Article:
• 1. cipriano  |  June 1, 2007 at 4:08 am

    Terrific blog, Meli.
    I am adding you to my blogroll.
    All the best to you.
    — Cip

  • 2. Pavlov's Cat  |  June 1, 2007 at 9:10 am

    It’s not so much that the film per se isn’t very good, it’s more that Nicole Kidman is grotesquely miscast as Woolf, and Miranda Richardson almost as much so as her sister Vanessa Bell.

    Practically everyone else in the movie is better cast, and better, than these two. (Tragic, as Richardson is usually really good.) Ed Harris, Meryl Streep, Claire Danes and little jack Rovello as the young Richie are all terrific, and Julianne Moore and Toni Colette are wonderful, and Stephen Dillane as Leonard Woolf is extraordinary.

    Unfortunately they all make Kidman look even more inadequate to play Woolf than she already was, with or without the fake schnozz. The idea of using Tom Cruise’s ex-wife in a putty nose to play a woman regarded as (a) one of the great beauties of her age and (b) a genius still makes me incandescent with rage. As you can probably tell.

  • 3. Ted  |  June 1, 2007 at 4:59 pm

    Woolf is a personal favorite of mine. I read them in the opposite order and enjoyed The Hours no less – a really multi-layered experience, full and satisfying – unlike the movie which seemed too caught up in what people looked like – Kidman’s nose and Julianne’s age makeup were simply annoying. I’m not sure the movie has anything to add to his wonderful book.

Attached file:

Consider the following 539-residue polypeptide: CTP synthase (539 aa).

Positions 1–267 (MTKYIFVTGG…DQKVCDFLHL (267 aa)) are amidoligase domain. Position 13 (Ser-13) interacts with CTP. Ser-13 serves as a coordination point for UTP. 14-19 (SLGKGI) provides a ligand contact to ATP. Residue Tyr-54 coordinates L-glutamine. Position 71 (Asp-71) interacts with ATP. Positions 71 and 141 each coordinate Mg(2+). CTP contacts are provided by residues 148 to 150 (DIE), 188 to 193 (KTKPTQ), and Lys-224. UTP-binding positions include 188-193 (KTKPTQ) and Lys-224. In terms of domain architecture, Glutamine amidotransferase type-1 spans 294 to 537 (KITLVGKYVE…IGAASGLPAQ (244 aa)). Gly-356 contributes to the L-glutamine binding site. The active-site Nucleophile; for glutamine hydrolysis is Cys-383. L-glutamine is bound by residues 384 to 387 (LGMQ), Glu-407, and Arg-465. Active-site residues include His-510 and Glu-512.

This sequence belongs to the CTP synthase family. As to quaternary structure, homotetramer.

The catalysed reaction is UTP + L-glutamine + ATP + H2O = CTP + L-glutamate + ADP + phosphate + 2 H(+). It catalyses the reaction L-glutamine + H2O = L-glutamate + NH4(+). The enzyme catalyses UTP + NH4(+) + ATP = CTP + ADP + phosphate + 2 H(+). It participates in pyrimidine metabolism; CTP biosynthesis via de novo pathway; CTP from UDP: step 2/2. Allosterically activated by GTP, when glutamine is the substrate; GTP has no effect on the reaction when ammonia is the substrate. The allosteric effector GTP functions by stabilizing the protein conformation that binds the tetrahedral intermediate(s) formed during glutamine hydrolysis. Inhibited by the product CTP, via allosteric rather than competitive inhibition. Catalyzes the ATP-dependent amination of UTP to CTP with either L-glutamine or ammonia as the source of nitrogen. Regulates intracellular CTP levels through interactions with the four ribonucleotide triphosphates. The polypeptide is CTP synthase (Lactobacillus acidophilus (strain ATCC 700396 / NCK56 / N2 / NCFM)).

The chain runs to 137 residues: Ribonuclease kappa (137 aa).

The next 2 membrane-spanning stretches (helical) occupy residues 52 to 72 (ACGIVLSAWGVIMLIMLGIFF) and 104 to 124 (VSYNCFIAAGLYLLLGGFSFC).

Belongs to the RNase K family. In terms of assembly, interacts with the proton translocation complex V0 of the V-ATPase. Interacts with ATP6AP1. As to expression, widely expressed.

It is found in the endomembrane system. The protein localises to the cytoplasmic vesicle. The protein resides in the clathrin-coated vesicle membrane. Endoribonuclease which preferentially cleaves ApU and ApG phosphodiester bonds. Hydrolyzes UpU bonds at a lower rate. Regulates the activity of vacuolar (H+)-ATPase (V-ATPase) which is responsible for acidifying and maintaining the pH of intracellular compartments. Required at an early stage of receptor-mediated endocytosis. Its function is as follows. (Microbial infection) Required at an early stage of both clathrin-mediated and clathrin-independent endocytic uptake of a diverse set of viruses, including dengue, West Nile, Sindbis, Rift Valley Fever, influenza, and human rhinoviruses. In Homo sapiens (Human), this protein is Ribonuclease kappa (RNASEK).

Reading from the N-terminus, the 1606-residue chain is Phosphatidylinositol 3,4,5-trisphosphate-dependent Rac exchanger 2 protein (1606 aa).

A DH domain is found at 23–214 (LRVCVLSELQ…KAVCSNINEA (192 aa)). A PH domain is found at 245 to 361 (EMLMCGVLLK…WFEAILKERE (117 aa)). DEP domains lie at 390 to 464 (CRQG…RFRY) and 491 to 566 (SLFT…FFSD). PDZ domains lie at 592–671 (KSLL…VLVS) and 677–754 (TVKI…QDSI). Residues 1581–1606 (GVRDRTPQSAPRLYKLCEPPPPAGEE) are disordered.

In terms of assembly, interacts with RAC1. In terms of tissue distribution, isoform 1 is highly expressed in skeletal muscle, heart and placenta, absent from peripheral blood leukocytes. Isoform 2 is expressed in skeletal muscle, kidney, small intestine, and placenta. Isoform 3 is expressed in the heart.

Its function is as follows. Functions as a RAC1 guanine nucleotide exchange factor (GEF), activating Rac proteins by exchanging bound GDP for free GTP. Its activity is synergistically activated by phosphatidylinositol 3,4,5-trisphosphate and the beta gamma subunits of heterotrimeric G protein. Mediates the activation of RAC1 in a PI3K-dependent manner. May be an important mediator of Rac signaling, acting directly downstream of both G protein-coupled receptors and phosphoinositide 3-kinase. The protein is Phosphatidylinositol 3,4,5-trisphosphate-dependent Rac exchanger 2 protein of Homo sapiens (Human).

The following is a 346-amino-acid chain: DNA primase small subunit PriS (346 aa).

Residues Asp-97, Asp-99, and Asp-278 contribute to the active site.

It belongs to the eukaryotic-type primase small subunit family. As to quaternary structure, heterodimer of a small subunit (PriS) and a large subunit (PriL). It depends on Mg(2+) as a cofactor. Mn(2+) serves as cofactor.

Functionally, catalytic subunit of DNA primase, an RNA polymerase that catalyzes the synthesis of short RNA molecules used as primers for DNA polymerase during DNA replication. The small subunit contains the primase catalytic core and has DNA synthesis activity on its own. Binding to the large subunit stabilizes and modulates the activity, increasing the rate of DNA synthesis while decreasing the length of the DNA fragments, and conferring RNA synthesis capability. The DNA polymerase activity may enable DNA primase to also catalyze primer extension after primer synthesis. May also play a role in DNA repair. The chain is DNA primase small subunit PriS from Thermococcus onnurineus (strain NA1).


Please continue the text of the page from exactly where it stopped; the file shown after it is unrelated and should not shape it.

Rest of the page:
I just discovered your blog and enjoy it very much. Plan to return and to list your link!

  • 4. meli  |  June 1, 2007 at 5:15 pm

    Well, I’ve been warned – and am suitably terrified of Kidman’s nose.
    Ted – it’s interesting that it works to read them in the opposite order too – the sign of a really good book.

  • 5. Dewey  |  June 1, 2007 at 6:39 pm

    I’m in love with this book, and especially, as you say, with how it complements Mrs Dalloway. I’ve gotten frustrated when people read this without having read Mrs D, because I fear they’re missing so much. I’m glad to see Ted saying he read them in opposite order and still enjoyed the experience!

    And while I liked the movie just fine (unusual for me when I’ve loved a book) I agree that Woolf was gorgeous and there was no need to ugly up Kidman to play her.

  • 6. teabird  |  June 2, 2007 at 7:24 pm

    I didn’t mind Miranda Richardson, actually –

  • 7. Bybee  |  June 3, 2007 at 5:25 am

    I was OK with Kidman’s fake nose, but Julianne Moore’s age makeup was dreadful. The director shot her face too close-up — I suppose because the actress was pregnant — and when Moore speaks her lines, the viewer can see the makeup start to crack and flake. Otherwise, I liked the movie.

  • 8. Nymeth  |  June 5, 2007 at 11:15 pm

    I too LOVE this book, and your review is great.

    I actually liked the movie. My expectations weren’t too high (I’m always suspicious of movie adaptations of books I love), so I was pleasantly surprised.